A herd of munching mowing machines wander around their pen near a local arboretum. They are Liberty Lake’s very own goats.
The city 15 miles east of Spokane has been using goats to address noxious weeds in its parks and on difficult terrain for years.
Initially, the city rented goats. But in 2012, Jennifer Camp, the city’s operations and maintenance director, bought two goats.
“We decided we could manage our own goat herd,” Camp said.
In 2014, the city purchased four goats. Then Camp inherited goats that had been abused but rehabilitated by locals.
Currently, 10 goats are used at Liberty Lake parks and the arboretum.
The goats live with Camp during the winter, then are out in various areas around the community eating weeds from Memorial Day to Labor Day.
Street maintenance workers, like Stephen Williams, the street section lead, care for the herd.
“They eat weeds and entertain the kids,” Williams said.
Williams and his team set up goat pens in the next planned location, then wrangle the goats and transport them to the new location.
The herd is often separated into smaller groups to target specific areas. For a while after arriving in a new pen, the goats are skittish, Williams said.
Camp has presented her program to the Spokane County Noxious Weed Board and hopes other communities might start similar programs.
“The cost of having the goats is not necessarily less expensive than pesticides,” Camp said. “It’s about the same, but the environmental benefit far outweighs having to apply pesticides in these areas, particularly where it’s in public.”
Having the goats work on the same areas year after year decreases the weed population, Camp said.
When noxious weeds produce a seed and a goat eats it, the goat’s system breaks it down and neutralizes the seed. A weed can still grow from a seed that has passed through a cow’s or horse’s system, making goats unique, Camp said.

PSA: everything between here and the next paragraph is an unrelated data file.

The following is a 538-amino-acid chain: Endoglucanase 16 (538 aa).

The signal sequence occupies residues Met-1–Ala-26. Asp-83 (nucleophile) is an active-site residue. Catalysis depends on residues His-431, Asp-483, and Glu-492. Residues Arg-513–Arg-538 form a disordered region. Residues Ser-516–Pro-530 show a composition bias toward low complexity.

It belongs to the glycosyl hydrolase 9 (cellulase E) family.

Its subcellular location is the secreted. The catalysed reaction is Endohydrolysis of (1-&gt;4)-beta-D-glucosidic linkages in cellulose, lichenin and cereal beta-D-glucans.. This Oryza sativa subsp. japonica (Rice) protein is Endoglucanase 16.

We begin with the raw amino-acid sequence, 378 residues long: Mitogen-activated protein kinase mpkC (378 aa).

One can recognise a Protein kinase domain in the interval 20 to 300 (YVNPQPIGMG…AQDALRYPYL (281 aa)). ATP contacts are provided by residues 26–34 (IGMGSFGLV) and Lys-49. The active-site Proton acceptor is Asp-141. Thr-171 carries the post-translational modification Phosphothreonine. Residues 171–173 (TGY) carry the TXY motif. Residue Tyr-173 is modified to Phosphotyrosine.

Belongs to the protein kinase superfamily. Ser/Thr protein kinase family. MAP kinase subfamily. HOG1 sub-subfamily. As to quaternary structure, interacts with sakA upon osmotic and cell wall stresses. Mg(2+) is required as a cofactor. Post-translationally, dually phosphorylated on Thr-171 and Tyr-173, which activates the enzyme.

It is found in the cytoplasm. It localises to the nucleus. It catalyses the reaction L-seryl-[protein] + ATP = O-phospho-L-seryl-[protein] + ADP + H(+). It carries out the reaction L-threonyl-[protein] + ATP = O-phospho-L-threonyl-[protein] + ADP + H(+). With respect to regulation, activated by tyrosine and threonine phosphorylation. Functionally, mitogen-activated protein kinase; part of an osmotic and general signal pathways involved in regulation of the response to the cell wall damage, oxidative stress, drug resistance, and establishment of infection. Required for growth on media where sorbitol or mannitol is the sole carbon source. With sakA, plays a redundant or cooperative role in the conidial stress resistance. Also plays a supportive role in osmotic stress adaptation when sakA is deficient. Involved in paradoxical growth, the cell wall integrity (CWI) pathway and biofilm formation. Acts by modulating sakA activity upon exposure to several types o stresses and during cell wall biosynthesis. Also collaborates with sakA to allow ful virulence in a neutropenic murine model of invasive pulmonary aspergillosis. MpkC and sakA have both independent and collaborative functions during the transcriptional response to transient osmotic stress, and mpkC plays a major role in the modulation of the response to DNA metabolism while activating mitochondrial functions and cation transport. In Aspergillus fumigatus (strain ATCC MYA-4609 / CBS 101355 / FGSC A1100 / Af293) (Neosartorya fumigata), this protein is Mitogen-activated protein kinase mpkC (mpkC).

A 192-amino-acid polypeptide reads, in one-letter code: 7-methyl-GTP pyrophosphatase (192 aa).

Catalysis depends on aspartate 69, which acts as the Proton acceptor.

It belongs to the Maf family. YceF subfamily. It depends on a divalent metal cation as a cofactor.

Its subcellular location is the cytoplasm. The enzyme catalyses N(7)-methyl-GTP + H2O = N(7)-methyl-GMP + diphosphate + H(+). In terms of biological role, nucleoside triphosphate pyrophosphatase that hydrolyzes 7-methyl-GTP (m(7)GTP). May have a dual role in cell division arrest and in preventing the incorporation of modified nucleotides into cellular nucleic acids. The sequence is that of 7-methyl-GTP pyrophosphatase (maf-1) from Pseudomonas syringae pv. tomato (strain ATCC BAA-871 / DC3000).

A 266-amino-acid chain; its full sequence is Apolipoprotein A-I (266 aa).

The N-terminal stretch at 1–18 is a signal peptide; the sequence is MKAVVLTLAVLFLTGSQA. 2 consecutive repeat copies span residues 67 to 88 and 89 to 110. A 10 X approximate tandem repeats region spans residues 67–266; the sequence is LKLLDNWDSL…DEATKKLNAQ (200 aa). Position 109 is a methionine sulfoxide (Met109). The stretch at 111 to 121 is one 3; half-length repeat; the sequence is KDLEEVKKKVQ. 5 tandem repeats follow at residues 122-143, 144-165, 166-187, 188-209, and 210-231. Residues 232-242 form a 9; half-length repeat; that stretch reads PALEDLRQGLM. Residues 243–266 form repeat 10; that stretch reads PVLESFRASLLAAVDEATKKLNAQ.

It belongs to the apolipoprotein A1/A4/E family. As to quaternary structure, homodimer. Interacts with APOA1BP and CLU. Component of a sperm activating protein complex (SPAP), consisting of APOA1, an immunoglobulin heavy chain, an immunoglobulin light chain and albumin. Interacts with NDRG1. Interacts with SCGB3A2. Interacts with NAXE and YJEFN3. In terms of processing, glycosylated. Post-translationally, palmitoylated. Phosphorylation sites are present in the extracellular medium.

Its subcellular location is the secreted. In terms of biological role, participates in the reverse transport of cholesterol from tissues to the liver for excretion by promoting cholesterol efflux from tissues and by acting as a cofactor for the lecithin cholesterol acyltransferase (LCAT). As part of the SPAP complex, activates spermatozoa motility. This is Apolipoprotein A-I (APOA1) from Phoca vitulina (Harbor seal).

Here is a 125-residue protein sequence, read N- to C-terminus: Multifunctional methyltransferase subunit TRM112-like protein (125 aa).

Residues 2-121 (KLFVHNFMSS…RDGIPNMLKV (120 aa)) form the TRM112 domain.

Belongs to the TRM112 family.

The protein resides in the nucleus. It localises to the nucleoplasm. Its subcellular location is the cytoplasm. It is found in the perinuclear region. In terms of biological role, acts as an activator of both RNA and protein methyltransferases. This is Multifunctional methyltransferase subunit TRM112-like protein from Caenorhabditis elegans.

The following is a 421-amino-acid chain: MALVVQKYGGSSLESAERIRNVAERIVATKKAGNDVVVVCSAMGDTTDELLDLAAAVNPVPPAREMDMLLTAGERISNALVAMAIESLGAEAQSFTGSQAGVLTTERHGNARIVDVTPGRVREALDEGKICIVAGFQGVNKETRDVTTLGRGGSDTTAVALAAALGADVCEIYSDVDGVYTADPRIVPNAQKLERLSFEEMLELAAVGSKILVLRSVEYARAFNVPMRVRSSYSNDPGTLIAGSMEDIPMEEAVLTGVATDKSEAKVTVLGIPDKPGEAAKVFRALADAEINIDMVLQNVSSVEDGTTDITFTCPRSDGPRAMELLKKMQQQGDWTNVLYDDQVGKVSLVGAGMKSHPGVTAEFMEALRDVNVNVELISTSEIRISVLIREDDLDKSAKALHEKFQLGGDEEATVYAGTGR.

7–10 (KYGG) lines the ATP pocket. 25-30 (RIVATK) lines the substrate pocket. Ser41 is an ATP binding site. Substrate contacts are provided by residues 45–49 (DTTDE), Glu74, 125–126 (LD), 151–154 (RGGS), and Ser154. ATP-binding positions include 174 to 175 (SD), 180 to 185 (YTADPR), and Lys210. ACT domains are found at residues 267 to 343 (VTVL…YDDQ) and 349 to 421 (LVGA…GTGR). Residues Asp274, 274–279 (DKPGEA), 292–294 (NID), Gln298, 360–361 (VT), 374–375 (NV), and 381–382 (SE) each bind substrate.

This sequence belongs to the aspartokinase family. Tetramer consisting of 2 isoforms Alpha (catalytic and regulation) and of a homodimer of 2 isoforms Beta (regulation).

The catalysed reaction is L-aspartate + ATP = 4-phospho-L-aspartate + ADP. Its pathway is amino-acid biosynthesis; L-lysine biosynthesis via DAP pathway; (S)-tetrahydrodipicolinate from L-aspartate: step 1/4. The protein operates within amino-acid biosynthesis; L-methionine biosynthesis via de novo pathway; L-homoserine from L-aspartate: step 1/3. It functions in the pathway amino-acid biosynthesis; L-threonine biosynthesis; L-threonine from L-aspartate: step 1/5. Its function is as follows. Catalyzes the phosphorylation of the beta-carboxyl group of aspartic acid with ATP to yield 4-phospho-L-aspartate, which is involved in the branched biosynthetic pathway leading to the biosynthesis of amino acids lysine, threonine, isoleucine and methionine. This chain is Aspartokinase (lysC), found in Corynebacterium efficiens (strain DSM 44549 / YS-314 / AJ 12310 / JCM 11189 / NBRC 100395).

The goats are a “win-win” situation for Camp and her department, making the space safe for the general public, being environmentally friendly, tackling the weed problems, and providing a new city mascot.
“We don’t want to freak the public out, because there is a time and a place for pesticide use,” Camp said. “Pesticides are not a negative, but we do try to use them as a last resort.”
While the goats are friendly and considered city mascots, they are there for a purpose, she said, adding, “We do have citizens who look at them as pets.”
City crews supplement-feed the goats early every morning, along with providing them fresh water, she said.
The use of goats in roadside management has gained research interest nationally in recent years, said Raymond Willard, roadside maintenance program manager for the Washington State Department of Transportation.
The WSDOT conducted a study in 2016 on utilizing goats in hard-to-reach areas that are difficult to maintain. For most of the areas Willard studied, utilizing a goat herd was not as cost-effective or efficient as utilizing power tools and chemical treatments.
“If the price point came down, we would use them more, but it would be in only very specific locations where it made sense,” said Willard.
The goats can be a distraction on roadsides, but they have been used effectively in the city of Seattle, said Willard.
Liberty Lake’s goats work hard on the weeds, but are also local celebrities.
“They’re fairly famous in this town,” Camp said.
The goats have become an unofficial mascot for Liberty Lake, with the city arts and parks council putting out a call to artists for goat statues.
The call has been extended through June 30, and the art will hopefully be installed in September, said Laura Frank, a member of the Parks and Arts Commission.
“The goats have been present in our community for so long now that it’s kind of been adopted as the unofficial mascot of Liberty Lake,” Frank said.
The commission requested two life-sized pieces, but is open to artists’ ideas.
“The idea behind it is really to just enhance the experience that our citizens and our visitors have in our parks,” Frank said.
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